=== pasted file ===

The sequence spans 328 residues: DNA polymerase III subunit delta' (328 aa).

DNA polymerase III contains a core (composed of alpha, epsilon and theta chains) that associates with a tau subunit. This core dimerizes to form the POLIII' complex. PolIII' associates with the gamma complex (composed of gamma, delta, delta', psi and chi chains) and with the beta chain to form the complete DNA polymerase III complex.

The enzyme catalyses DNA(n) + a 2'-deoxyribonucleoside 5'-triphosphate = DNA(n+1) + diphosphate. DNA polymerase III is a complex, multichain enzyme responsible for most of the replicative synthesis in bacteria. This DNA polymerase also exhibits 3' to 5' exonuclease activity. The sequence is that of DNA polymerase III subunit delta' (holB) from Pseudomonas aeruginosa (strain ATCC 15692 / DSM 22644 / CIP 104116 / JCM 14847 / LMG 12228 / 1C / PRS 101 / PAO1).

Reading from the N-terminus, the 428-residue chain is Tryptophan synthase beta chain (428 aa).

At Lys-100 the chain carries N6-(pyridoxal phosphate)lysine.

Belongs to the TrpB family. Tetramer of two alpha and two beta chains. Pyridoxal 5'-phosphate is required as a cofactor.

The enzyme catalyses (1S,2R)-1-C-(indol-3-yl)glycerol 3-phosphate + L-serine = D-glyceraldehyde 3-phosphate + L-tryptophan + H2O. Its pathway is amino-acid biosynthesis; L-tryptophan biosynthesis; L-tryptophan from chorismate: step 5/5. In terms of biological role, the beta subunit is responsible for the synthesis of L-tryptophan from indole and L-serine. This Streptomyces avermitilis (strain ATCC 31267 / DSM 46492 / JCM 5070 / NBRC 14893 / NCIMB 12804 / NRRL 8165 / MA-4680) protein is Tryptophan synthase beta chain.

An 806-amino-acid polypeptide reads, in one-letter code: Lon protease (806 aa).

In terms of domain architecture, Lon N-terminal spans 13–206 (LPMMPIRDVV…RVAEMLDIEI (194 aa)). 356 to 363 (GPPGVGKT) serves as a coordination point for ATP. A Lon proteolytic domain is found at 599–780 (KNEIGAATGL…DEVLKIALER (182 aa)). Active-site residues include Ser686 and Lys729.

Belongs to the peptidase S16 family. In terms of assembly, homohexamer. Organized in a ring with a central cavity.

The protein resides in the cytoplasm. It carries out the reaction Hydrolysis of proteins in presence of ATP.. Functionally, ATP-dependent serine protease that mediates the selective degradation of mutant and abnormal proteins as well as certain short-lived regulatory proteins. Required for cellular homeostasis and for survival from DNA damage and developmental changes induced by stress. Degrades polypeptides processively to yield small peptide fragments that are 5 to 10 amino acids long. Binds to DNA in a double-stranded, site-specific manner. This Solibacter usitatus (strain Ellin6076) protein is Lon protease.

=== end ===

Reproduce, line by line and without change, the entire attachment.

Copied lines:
The sequence spans 328 residues: DNA polymerase III subunit delta' (328 aa).

DNA polymerase III contains a core (composed of alpha, epsilon and theta chains) that associates with a tau subunit. This core dimerizes to form the POLIII' complex. PolIII' associates with the gamma complex (composed of gamma, delta, delta', psi and chi chains) and with the beta chain to form the complete DNA polymerase III complex.

The enzyme catalyses DNA(n) + a 2'-deoxyribonucleoside 5'-triphosphate = DNA(n+1) + diphosphate. DNA polymerase III is a complex, multichain enzyme responsible for most of the replicative synthesis in bacteria. This DNA polymerase also exhibits 3' to 5' exonuclease activity. The sequence is that of DNA polymerase III subunit delta' (holB) from Pseudomonas aeruginosa (strain ATCC 15692 / DSM 22644 / CIP 104116 / JCM 14847 / LMG 12228 / 1C / PRS 101 / PAO1).

Reading from the N-terminus, the 428-residue chain is Tryptophan synthase beta chain (428 aa).

At Lys-100 the chain carries N6-(pyridoxal phosphate)lysine.

Belongs to the TrpB family. Tetramer of two alpha and two beta chains. Pyridoxal 5'-phosphate is required as a cofactor.

The enzyme catalyses (1S,2R)-1-C-(indol-3-yl)glycerol 3-phosphate + L-serine = D-glyceraldehyde 3-phosphate + L-tryptophan + H2O. Its pathway is amino-acid biosynthesis; L-tryptophan biosynthesis; L-tryptophan from chorismate: step 5/5. In terms of biological role, the beta subunit is responsible for the synthesis of L-tryptophan from indole and L-serine. This Streptomyces avermitilis (strain ATCC 31267 / DSM 46492 / JCM 5070 / NBRC 14893 / NCIMB 12804 / NRRL 8165 / MA-4680) protein is Tryptophan synthase beta chain.

An 806-amino-acid polypeptide reads, in one-letter code: Lon protease (806 aa).

In terms of domain architecture, Lon N-terminal spans 13–206 (LPMMPIRDVV…RVAEMLDIEI (194 aa)). 356 to 363 (GPPGVGKT) serves as a coordination point for ATP. A Lon proteolytic domain is found at 599–780 (KNEIGAATGL…DEVLKIALER (182 aa)). Active-site residues include Ser686 and Lys729.

Belongs to the peptidase S16 family. In terms of assembly, homohexamer. Organized in a ring with a central cavity.

The protein resides in the cytoplasm. It carries out the reaction Hydrolysis of proteins in presence of ATP.. Functionally, ATP-dependent serine protease that mediates the selective degradation of mutant and abnormal proteins as well as certain short-lived regulatory proteins. Required for cellular homeostasis and for survival from DNA damage and developmental changes induced by stress. Degrades polypeptides processively to yield small peptide fragments that are 5 to 10 amino acids long. Binds to DNA in a double-stranded, site-specific manner. This Solibacter usitatus (strain Ellin6076) protein is Lon protease.